Train 48 Rides into New Territory

By Julie Gedeon

Viewers are hopping aboard Train 48–where improvisation meets soap opera. Is this low-budget series, based on an Australian show, the future of Canadian drama?

If writing dialogue is your thing, don't go looking for a job in Train 48's story department.

Billed by Global as "instant drama," Train 48 features 11 commuters taking the same train home from Toronto's Union Station on weeknights. The show, now in its second season, airs the same day it's shot, with the actors improvising all their lines.

Train 48's six writers never script a word of dialogue.

"We give the who, what, where, and when, and the actors decide how," explains writer Meredith Vuchnich. "Up until the dialogue, it's very much like regular scriptwriting. We're concerned with conflict, what the characters want from each other and how they're going to get it. Then the actors write the final draft."

The writers do provide the actors with a sparse outline for every scene, indicating the characters' motivations:

Brenda wants a sympathetic audience for her outrage (about a children's pageant).
Johnny wants to cure a hockey mom.
Liz wants to give Brenda support in exchange for the support she's going to seek.

They also provide minimalist instructions for what the characters might say:

Brenda postmortems the weekend's Little Missy pageant: Caitlin was robbed.
Liz makes an effort to show sympathy.
Johnny lectures Brenda on poor parental sportsmanship.

"We keep the script loose," says writer Jeremy Winkels. "If we get too attached to anything, we'll have our egos crushed too often."

Each actor gets a character brief running a page or longer for each scene. It notes available props, the character's possible motivations, his or her background related to the scene, and information on any subjects that might come up.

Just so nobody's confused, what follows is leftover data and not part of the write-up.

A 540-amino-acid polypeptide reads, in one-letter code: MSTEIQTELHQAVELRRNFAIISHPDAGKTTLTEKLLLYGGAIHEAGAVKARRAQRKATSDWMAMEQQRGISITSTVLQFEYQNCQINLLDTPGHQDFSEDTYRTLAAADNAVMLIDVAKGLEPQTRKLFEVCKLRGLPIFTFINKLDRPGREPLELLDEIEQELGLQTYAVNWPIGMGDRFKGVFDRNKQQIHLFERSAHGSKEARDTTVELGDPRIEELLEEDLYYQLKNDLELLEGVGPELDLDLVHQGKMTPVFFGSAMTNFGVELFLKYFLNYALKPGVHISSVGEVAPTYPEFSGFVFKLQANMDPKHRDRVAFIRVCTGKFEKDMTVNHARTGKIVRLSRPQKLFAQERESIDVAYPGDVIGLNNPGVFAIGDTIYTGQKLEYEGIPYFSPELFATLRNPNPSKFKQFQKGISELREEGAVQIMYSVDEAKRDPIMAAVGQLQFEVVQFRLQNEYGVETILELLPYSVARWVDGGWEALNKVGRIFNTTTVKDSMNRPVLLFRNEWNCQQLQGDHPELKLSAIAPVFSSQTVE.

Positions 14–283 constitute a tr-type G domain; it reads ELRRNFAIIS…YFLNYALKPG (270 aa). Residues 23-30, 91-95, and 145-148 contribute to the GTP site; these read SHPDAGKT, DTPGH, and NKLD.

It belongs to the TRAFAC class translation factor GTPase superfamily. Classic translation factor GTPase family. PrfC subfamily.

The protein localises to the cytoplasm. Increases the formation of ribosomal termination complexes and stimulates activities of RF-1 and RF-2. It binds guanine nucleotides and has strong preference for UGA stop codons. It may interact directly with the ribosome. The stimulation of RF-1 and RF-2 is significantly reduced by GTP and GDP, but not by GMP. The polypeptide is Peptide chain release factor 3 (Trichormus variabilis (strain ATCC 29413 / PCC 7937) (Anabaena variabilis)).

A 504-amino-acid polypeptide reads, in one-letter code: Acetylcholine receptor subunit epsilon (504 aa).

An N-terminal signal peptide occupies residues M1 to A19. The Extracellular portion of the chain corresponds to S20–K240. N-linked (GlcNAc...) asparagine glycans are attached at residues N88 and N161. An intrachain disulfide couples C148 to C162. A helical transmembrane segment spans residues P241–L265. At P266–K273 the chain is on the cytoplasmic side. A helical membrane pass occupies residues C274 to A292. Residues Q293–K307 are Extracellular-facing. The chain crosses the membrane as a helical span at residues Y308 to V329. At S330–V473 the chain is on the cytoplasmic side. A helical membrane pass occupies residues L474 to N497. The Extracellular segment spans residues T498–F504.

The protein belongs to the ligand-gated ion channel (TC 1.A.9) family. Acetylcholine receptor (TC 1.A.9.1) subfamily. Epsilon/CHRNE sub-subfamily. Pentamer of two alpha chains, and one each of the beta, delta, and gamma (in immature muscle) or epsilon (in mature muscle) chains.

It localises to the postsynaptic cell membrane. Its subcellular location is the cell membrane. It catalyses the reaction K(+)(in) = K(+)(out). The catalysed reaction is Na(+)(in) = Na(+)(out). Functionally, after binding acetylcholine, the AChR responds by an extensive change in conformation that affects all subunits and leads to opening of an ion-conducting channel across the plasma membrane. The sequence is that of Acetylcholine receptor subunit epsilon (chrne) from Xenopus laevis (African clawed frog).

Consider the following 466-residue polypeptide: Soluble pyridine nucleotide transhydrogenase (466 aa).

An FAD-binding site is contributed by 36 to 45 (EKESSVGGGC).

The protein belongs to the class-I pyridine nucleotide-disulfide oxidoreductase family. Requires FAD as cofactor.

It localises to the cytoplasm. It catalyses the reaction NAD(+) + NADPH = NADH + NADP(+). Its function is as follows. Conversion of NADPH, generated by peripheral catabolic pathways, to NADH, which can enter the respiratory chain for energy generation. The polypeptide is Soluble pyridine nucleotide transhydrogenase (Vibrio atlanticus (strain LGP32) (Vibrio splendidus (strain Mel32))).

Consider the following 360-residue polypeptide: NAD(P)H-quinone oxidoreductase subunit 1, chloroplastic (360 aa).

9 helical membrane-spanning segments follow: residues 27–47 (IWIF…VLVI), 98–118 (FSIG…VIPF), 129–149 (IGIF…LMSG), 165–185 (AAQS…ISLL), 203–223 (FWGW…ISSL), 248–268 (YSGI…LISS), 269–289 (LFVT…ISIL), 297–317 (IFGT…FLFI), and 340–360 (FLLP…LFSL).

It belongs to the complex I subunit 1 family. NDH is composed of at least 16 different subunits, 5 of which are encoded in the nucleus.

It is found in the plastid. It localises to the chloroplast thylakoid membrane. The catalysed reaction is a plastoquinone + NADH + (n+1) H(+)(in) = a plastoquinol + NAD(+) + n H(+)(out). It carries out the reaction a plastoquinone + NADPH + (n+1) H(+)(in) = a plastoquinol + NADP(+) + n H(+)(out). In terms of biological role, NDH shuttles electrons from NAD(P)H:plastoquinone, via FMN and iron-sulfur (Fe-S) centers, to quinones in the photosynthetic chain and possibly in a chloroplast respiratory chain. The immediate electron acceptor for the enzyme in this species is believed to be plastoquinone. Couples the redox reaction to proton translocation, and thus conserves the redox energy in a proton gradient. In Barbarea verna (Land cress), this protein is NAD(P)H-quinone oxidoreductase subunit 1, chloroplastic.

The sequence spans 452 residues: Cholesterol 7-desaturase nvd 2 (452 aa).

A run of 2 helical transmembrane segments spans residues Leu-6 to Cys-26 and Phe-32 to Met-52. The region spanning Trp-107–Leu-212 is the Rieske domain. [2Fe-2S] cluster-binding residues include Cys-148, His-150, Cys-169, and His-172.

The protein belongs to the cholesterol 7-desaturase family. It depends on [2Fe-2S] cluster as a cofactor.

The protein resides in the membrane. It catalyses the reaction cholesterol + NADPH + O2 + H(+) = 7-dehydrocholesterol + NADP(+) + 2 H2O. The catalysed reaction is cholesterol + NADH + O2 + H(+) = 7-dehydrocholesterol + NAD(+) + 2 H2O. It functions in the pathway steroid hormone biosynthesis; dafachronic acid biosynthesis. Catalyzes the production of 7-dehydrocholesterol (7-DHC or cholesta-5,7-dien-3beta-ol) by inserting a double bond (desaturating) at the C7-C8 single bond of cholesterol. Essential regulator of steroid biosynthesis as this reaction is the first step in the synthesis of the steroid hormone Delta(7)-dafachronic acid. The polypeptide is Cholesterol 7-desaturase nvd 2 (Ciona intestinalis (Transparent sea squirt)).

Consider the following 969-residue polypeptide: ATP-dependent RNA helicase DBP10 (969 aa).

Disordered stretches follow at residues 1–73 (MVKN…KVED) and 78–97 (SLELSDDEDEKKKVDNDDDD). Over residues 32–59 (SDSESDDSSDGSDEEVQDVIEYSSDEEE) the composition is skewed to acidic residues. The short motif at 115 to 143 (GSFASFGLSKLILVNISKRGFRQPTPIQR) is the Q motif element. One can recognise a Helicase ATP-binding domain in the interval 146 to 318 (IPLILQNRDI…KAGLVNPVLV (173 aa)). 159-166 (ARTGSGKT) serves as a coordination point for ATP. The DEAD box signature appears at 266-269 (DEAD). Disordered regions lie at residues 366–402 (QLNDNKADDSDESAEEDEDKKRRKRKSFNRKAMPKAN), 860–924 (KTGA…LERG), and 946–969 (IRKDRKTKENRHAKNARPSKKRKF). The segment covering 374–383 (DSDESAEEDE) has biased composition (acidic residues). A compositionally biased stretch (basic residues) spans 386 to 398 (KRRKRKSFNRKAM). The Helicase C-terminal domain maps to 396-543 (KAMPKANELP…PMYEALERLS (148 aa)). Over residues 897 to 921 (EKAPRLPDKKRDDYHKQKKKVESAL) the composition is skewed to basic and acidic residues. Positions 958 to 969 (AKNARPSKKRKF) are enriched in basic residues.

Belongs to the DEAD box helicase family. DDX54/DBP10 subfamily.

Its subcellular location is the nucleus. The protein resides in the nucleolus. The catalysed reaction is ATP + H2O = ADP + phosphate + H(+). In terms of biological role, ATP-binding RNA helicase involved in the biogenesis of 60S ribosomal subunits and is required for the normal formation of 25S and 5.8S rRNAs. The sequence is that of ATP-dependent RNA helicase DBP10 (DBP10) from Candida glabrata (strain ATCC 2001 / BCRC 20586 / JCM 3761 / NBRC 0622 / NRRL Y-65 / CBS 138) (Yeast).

Vuchnich says the challenge is keeping scripts lean, to give the actors room to interpret. "Sometimes we'll literally have a line that reads, "Liz responds." The actor knows the history she has with the other characters and her own biases. So unless it's important for an upcoming arc, it's best to leave it up to her how to react."

While the actors know the general arc for the series, details are kept from them to maintain elements of surprise–as when Liz (Krista Sutton), a career-oriented drug company executive, unexpectedly kissed Randy (Paul Lee), a cruise-missile circuit designer, at the end of the first season. The kiss had to be captured on the first take for Randy's surprise to be genuine, but normally the actors get a couple of tries at a scene.

"Sometimes the actors don't feel the script works or they come up with something better and the director will usually say, 'Go with it,'" says writer Alison Humphrey. "The first season was an exercise in humility. I'd have to tell myself, 'Okay, it's not what I wanted, but I like what they've done, too.' It also usually means I have to change what I'm writing for the next show."

Winkels says the "instant drama" billing is a misnomer, because so much thought goes into the show. At the same time, "we can tweak the script up to the last moment. There's real adrenaline seeing what you wrote on the air the next day instead of waiting the usual six months to a year."

Drama on the cheap

The concept for the show comes from an Australian series called Going Home. Protocol Entertainment's Steve Levitan, executive producer of Train 48, got hooked on it while on business down under, and bought the Canadian format rights.

He makes no bones about the show being cheap. Dirt cheap. "It's a fraction of what regular drama costs," he says. "In an environment where broadcasters have less money and require more programming to fill their time slots, this is the way of the future."